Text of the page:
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Incremental Decision-Making Process?

As the name suggests, incremental decision making is step-wise. Decision-makers consciously refrain from making drastic changes to policy or organization. Drastic changes may lead to mistrust, lack of buy-in, and ultimately failure of drastic change to be successfully implemented.

Incremental decisions are tempered by compromise with stakeholders, and they tend to focus on short-term conditions rather than long-term desired states.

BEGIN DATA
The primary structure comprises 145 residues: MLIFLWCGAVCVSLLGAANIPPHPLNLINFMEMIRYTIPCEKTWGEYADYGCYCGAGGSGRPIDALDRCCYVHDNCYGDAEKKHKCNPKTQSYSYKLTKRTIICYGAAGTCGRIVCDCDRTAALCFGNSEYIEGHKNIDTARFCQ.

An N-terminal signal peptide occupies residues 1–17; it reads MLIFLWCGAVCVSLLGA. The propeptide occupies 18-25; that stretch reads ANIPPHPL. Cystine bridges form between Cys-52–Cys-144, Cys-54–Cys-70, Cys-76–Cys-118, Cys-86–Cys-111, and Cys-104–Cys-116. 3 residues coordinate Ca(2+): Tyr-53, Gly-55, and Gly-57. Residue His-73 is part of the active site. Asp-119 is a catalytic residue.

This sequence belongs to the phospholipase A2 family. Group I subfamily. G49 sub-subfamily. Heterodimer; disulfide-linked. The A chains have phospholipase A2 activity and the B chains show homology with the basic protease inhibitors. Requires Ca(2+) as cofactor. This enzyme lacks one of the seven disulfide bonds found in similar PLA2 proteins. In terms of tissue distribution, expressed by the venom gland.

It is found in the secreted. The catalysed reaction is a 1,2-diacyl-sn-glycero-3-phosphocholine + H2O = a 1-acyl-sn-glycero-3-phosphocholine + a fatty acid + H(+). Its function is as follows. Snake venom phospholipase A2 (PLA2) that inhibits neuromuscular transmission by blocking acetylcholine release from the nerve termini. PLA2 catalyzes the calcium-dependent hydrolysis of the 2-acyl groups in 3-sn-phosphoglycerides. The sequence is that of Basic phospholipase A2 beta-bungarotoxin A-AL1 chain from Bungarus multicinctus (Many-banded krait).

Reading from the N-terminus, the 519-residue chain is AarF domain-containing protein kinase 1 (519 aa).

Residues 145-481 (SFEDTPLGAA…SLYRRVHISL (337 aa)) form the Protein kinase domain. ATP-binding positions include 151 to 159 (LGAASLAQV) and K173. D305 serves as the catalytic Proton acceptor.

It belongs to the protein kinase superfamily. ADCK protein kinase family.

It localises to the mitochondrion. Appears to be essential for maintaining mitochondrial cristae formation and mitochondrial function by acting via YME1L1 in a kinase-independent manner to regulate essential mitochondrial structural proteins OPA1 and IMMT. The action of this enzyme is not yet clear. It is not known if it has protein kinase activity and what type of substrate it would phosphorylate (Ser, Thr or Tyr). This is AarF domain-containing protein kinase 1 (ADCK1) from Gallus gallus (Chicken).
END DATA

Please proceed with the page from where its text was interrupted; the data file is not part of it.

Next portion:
For example, think about the actions taken by the Federal Reserve and Department of Treasury prior to the $700 billion bailout. We witnessed Fannie Mae and Freddie Mac be taken over; we saw AIG rescued; we saw Bear Stearns demise eased through Fed action. These were piecemeal reaction to the moment; they were not long-term actions. A $700 billion bailout would not have been possible when the first signs of financial trouble on Wall Street emerged. Thus, an incremental approach was needed, ultimately proving inadequate to address the significant problems in the financial sector.

We can continue with this example through additional decision-making lenses.

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